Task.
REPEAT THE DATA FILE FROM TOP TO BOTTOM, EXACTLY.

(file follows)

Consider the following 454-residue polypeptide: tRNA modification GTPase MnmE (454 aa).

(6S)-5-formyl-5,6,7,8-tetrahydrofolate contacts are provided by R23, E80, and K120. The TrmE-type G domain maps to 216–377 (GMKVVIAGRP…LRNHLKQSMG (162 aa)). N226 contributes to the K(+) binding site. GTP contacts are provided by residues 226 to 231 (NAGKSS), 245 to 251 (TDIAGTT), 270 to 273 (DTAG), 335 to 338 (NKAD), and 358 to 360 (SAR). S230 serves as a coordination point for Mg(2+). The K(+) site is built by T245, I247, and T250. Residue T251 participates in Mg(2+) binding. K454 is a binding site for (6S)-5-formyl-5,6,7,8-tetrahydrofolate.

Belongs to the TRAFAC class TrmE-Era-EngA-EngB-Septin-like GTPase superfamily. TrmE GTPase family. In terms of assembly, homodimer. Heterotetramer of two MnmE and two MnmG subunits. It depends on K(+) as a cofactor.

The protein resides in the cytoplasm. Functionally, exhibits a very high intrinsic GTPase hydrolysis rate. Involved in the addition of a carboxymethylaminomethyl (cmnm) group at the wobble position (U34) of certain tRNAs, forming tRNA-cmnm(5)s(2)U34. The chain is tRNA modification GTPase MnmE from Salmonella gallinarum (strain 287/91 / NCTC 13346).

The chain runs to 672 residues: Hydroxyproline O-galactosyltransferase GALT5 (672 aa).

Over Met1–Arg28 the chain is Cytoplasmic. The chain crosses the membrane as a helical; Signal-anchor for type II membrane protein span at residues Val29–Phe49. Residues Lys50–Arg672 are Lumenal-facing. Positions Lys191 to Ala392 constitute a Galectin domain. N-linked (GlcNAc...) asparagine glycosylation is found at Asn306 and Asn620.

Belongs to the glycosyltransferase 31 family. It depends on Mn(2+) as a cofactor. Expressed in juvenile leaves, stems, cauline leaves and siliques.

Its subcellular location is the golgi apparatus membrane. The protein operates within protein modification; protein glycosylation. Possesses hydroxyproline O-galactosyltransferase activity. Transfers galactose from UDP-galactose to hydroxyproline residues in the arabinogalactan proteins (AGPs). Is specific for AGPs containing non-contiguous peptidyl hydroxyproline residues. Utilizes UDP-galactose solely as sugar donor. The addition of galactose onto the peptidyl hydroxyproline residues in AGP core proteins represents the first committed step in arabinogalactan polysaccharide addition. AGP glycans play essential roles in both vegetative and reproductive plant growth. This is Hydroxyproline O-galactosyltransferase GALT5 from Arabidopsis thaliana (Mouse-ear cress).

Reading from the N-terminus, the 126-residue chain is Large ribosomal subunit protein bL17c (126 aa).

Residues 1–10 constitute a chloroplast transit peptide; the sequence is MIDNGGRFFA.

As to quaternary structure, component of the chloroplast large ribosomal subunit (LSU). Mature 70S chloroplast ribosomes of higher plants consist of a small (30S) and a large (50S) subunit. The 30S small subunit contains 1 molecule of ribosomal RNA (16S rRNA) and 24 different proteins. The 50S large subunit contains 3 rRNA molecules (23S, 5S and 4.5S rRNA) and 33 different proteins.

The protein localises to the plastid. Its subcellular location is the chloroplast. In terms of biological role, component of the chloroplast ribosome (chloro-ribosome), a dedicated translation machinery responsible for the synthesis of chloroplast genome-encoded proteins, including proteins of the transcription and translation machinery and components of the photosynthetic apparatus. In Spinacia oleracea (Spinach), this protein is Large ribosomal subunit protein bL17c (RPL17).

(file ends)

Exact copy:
Consider the following 454-residue polypeptide: tRNA modification GTPase MnmE (454 aa).

(6S)-5-formyl-5,6,7,8-tetrahydrofolate contacts are provided by R23, E80, and K120. The TrmE-type G domain maps to 216–377 (GMKVVIAGRP…LRNHLKQSMG (162 aa)). N226 contributes to the K(+) binding site. GTP contacts are provided by residues 226 to 231 (NAGKSS), 245 to 251 (TDIAGTT), 270 to 273 (DTAG), 335 to 338 (NKAD), and 358 to 360 (SAR). S230 serves as a coordination point for Mg(2+). The K(+) site is built by T245, I247, and T250. Residue T251 participates in Mg(2+) binding. K454 is a binding site for (6S)-5-formyl-5,6,7,8-tetrahydrofolate.

Belongs to the TRAFAC class TrmE-Era-EngA-EngB-Septin-like GTPase superfamily. TrmE GTPase family. In terms of assembly, homodimer. Heterotetramer of two MnmE and two MnmG subunits. It depends on K(+) as a cofactor.

The protein resides in the cytoplasm. Functionally, exhibits a very high intrinsic GTPase hydrolysis rate. Involved in the addition of a carboxymethylaminomethyl (cmnm) group at the wobble position (U34) of certain tRNAs, forming tRNA-cmnm(5)s(2)U34. The chain is tRNA modification GTPase MnmE from Salmonella gallinarum (strain 287/91 / NCTC 13346).

The chain runs to 672 residues: Hydroxyproline O-galactosyltransferase GALT5 (672 aa).

Over Met1–Arg28 the chain is Cytoplasmic. The chain crosses the membrane as a helical; Signal-anchor for type II membrane protein span at residues Val29–Phe49. Residues Lys50–Arg672 are Lumenal-facing. Positions Lys191 to Ala392 constitute a Galectin domain. N-linked (GlcNAc...) asparagine glycosylation is found at Asn306 and Asn620.

Belongs to the glycosyltransferase 31 family. It depends on Mn(2+) as a cofactor. Expressed in juvenile leaves, stems, cauline leaves and siliques.

Its subcellular location is the golgi apparatus membrane. The protein operates within protein modification; protein glycosylation. Possesses hydroxyproline O-galactosyltransferase activity. Transfers galactose from UDP-galactose to hydroxyproline residues in the arabinogalactan proteins (AGPs). Is specific for AGPs containing non-contiguous peptidyl hydroxyproline residues. Utilizes UDP-galactose solely as sugar donor. The addition of galactose onto the peptidyl hydroxyproline residues in AGP core proteins represents the first committed step in arabinogalactan polysaccharide addition. AGP glycans play essential roles in both vegetative and reproductive plant growth. This is Hydroxyproline O-galactosyltransferase GALT5 from Arabidopsis thaliana (Mouse-ear cress).

Reading from the N-terminus, the 126-residue chain is Large ribosomal subunit protein bL17c (126 aa).

Residues 1–10 constitute a chloroplast transit peptide; the sequence is MIDNGGRFFA.

As to quaternary structure, component of the chloroplast large ribosomal subunit (LSU). Mature 70S chloroplast ribosomes of higher plants consist of a small (30S) and a large (50S) subunit. The 30S small subunit contains 1 molecule of ribosomal RNA (16S rRNA) and 24 different proteins. The 50S large subunit contains 3 rRNA molecules (23S, 5S and 4.5S rRNA) and 33 different proteins.

The protein localises to the plastid. Its subcellular location is the chloroplast. In terms of biological role, component of the chloroplast ribosome (chloro-ribosome), a dedicated translation machinery responsible for the synthesis of chloroplast genome-encoded proteins, including proteins of the transcription and translation machinery and components of the photosynthetic apparatus. In Spinacia oleracea (Spinach), this protein is Large ribosomal subunit protein bL17c (RPL17).